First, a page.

UK: Abolition of Agricultural Wages Board slammed by union as “assault on working people”
Union leaders have accused the Government of a “cowardly” attack on working people with the news that the Agricultural Wages Board (AWB) is to be scrapped in 2013.
The majority of responses to the Government’s consultation on the future of the AWB were in favour of retention, Unite argues. In its own consultation submission, the union claimed supermarkets and the growers who supply them were behind moves to abolish the AWB in order to cut labour costs.
But farmers’ leaders have welcomed the move, and Farming Minister David Heath said the AWB set-up was “outdated and bureaucratic”. The National Farmers’ Union (NFU) described the plans, included in a Bill in Parliament this week, as “right and proper” and claimed they would benefit agriculture.
Unite accused the Government of putting the interests of big business over those of people and communities. The union is angry that the Government has refused to allow access to the consultation responses, despite repeated calls for them to do so.
Unite general secretary Len McCluskey said: “If the case for scrapping the Board, which has served generations of rural workers and their communities, is so compelling, then the Government should publish the evidence.
“Their reluctance to do so suggests that this is another shameful assault on workers for which there is no evidence base.
“This is just one more disgraceful act by a Government that has no economic plan for our nation other than to strip back workers’ rights. This will ill-serve our rural communities driving already low wages down further still for vulnerable rural workers and swelling even more the profits of the big supermarkets.
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“Scrapping the Board will save the government a paltry �50,000 per year yet it will see millions of pounds that ought to be workers’ wages transfer to the wealthy retailers and big employers. Over the border in Scotland, rural workers will still have their board to protect them. Why does this government not similarly value the rural workers of England and Wales?
“David Heath, the Liberal Democrat minister who is presiding over this shameful wealth transfer, and who once stood up to defend the AWB, would do well to consider his future. His seat is a marginal one and agricultural workers are unlikely to forget either his hypocrisy or this malign act any time soon.”
But the NFU has consistently called for the abolition of the AWB, arguing it has become “increasingly obsolete, generating an additional administrative burden and forcing a one-size-fits-all approach on the industry”.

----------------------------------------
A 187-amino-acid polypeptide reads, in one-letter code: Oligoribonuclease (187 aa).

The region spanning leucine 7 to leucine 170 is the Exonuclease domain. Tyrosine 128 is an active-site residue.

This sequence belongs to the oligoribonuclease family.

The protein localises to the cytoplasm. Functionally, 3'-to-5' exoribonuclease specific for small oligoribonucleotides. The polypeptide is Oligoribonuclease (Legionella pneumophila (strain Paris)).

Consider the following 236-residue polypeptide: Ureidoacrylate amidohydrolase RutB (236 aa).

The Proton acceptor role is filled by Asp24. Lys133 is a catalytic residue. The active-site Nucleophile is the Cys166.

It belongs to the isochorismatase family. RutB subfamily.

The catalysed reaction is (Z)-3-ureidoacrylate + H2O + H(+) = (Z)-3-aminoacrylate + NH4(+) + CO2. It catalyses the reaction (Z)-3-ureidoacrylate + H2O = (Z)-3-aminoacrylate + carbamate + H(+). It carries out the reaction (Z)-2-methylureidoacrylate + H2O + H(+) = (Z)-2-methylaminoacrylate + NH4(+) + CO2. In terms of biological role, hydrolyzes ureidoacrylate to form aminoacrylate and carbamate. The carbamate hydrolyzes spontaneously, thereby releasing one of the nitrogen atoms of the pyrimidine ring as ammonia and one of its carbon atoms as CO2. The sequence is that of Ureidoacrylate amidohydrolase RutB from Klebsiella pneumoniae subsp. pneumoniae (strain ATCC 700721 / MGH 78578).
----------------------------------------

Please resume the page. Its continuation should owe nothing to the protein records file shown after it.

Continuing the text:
NFU Deputy President Meurig Raymond said: “We are delighted with the decision to abolish the outdated AWB, and would like to praise the Minister for acting decisively on a consultation that generated passionate responses from all sides of the argument.
“The AWB, while appropriate in the era it was established, has now been superseded by modern-day developments such as the national minimum wage, leaving agriculture totally out of step with the rest of the UK workforce. This makes the decision to abolish it right and proper, and will bring agriculture alongside other modern-day industries.
“While we understand the changes need parliamentary approval, we welcome the intention to see the agricultural minimum wages regime abolished from October 2013, therefore ruling out a further round of wage negotiations. However, this does mean that members should comply with the order until that time, to ensure they continue to operate within the law.
“For the NFU, the next phase of work begins. We have committed to provide information and guidance to the industry to support wage negotiations between individual businesses and their workers in the future. We’ll be working with our members and stakeholders in the new year to progress this pledge.”
Mr Heath said: “Scrapping these outdated and bureaucratic rules will significantly reduce burdens to farmers while keeping workers extremely well protected.
“I’m convinced it’s the right move to help agriculture take advantage of the huge opportunities to prosper in coming years.”
The Agricultural Wages Board, which the union argues protects wages for over 140,000 agricultural workers in England and Wales, was established early in the last century to ensure that rural workers could earn a near living wage and had some measure of housing security.
In October 2012, the Government announced plans to abolish the board in England and Wales. It came under fire from union leaders after deciding on a consultation period of four weeks, instead of the usual 12.